In recent years, the Australian labour hire industry has repeatedly faced accusations of substandard workplace health and safety practices, as well as worker exploitation. Issues such as wage theft, denial of worker rights, and company phoenixing are usually at the top of the list when the discussion remerges.
In order to combat these shadier parts of the labour hire sector, the governments of Queensland, Victoria and South Australia have all enacted their respective labour hire licensing laws. Other regions are discussing similar action, and there are hints of a federal-level scheme across the whole of Australia.
Labour hire licensing acts work to protect Australian workers from exploitation, whether that’s in the form of unlawful work standards or unethical practices more generally. If you provide workers to a host organization in any of the above regions, you are legally required to have a labour hire licence.
What is a Labour Hire Licence?
Under the labour hire work model, there are three parties at play. A worker, a labour hire company and a host organization. Workers (labour) are directly employed by the labour hire company, which then allocate the labour to the host organizations that need them.
Generally speaking, a licence is a form of certification needed in order to undertake a certain business activity. A labour hire licence, then, is essentially a means of verifying that a labour hire company is in compliance with employment regulations. Labour hire licences protect workers from exploitation because all the other parties involved must operate more transparently.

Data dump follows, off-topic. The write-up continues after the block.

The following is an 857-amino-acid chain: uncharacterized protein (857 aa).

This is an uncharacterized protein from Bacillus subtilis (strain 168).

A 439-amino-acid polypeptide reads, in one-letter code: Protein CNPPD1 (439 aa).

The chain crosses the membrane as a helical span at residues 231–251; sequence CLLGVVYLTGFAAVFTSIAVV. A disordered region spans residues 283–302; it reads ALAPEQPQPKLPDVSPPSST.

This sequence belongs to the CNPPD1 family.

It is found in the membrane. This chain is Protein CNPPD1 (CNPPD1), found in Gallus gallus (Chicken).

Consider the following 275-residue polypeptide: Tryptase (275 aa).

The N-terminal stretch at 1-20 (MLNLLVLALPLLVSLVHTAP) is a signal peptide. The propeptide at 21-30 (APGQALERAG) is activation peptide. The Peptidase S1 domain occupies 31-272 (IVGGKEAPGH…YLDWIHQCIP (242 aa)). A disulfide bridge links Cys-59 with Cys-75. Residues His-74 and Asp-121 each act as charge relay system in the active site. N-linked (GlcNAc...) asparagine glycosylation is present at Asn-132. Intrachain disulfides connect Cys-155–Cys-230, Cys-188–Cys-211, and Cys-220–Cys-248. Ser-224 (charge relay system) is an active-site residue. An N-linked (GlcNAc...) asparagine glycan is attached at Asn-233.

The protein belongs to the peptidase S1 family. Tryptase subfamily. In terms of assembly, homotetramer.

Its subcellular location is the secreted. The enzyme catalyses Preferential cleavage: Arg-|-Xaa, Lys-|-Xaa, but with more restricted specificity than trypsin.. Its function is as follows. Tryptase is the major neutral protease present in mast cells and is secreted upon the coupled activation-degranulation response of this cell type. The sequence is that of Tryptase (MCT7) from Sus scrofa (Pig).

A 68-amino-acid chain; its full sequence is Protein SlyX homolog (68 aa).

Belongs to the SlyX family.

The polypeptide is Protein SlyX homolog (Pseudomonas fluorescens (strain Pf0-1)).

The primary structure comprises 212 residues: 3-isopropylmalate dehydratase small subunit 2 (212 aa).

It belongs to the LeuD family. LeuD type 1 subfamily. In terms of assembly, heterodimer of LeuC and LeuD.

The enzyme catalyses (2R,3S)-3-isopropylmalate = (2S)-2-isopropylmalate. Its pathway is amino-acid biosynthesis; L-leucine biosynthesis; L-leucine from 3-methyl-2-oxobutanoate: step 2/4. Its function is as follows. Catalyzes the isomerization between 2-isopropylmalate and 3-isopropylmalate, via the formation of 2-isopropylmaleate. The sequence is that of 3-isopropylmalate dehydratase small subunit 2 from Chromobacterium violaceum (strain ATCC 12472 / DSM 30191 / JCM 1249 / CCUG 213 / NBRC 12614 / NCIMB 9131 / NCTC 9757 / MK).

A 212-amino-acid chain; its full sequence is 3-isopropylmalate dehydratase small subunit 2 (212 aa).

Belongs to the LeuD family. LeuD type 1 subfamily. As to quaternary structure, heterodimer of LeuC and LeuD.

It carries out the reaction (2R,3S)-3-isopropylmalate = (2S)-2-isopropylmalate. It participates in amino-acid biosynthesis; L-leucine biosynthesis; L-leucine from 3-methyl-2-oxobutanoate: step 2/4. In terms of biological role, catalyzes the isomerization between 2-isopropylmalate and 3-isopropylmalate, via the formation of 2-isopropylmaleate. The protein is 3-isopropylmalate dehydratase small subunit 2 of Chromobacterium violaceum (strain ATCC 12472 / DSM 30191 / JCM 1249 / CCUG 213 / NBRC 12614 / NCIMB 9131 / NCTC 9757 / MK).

Who Needs a Labour Hire Licence?
Any business in Queensland, Victoria or South Australia that provides labour hire services must now be licensed. The Victorian Labour Hire Licencing Authority defines a labour hire provider as:
An individual or organisation that, in the course of conducting a business, has an arrangement with one or more individuals under which the business supplies the individuals to perform work in and as part of a host’s business or undertaking.
Labour hire licencing acts were brought into effect in Queensland and South Australia in 2017, and Victoria in 2018. Equivalent schemes are pending in Australian Capital Territory, and under discussion in Western Australia. In New South Wales, Northern Territory and Tasmania, there are currently no schemes announced.
Which Businesses must have Labour Hire Licences?
Any business that supplies workers to another individual or organisation must abide by the labour hire licensing scheme of their region. A worker is generally defined as an individual who has an arrangement with the labour provider, under which they are supplied to a third party. Recruitment and permanent placement services, volunteering and workplace consultancy are not considered labour hire services.
Here are some common examples of businesses that must have labour hire licences:
- A contractor who supplies workers to a farmer to pick produce.
- An employment agency who on-hires temporary staff to a business.
- An IT recruitment service that supplies a business with additional IT workers.
- A security company that provides a business with security staff for crowd control.
Queensland labour hire licensing guidelines give examples of the wide range of industries affected by these licencing schemes, including nursing, horticulture, construction, security, consultancy traffic management, and food processing. Any labour hire provider who supplies temporary workers in these common instances (and indeed many others) will require a labour hire licence.
What happens if a Business is Unlicensed?
Labour hire providers in the regions of Queensland, Victoria and South Australia are legally required to apply for a licence. Companies that host workers also have a legal responsibility to ensure the labour hire company they work with is fully licenced. Fines of over $500,000 can apply to host businesses that hire workers from unlicensed labour hire providers.
It’s essential for host businesses to ensure they’re only involved with reputable labour hire providers that hold the licence required to supply workers. If you don’t know whether or not you require a labour hire licence, it’s best to consult state regulations or get in touch with a trusted labour hire company for advice.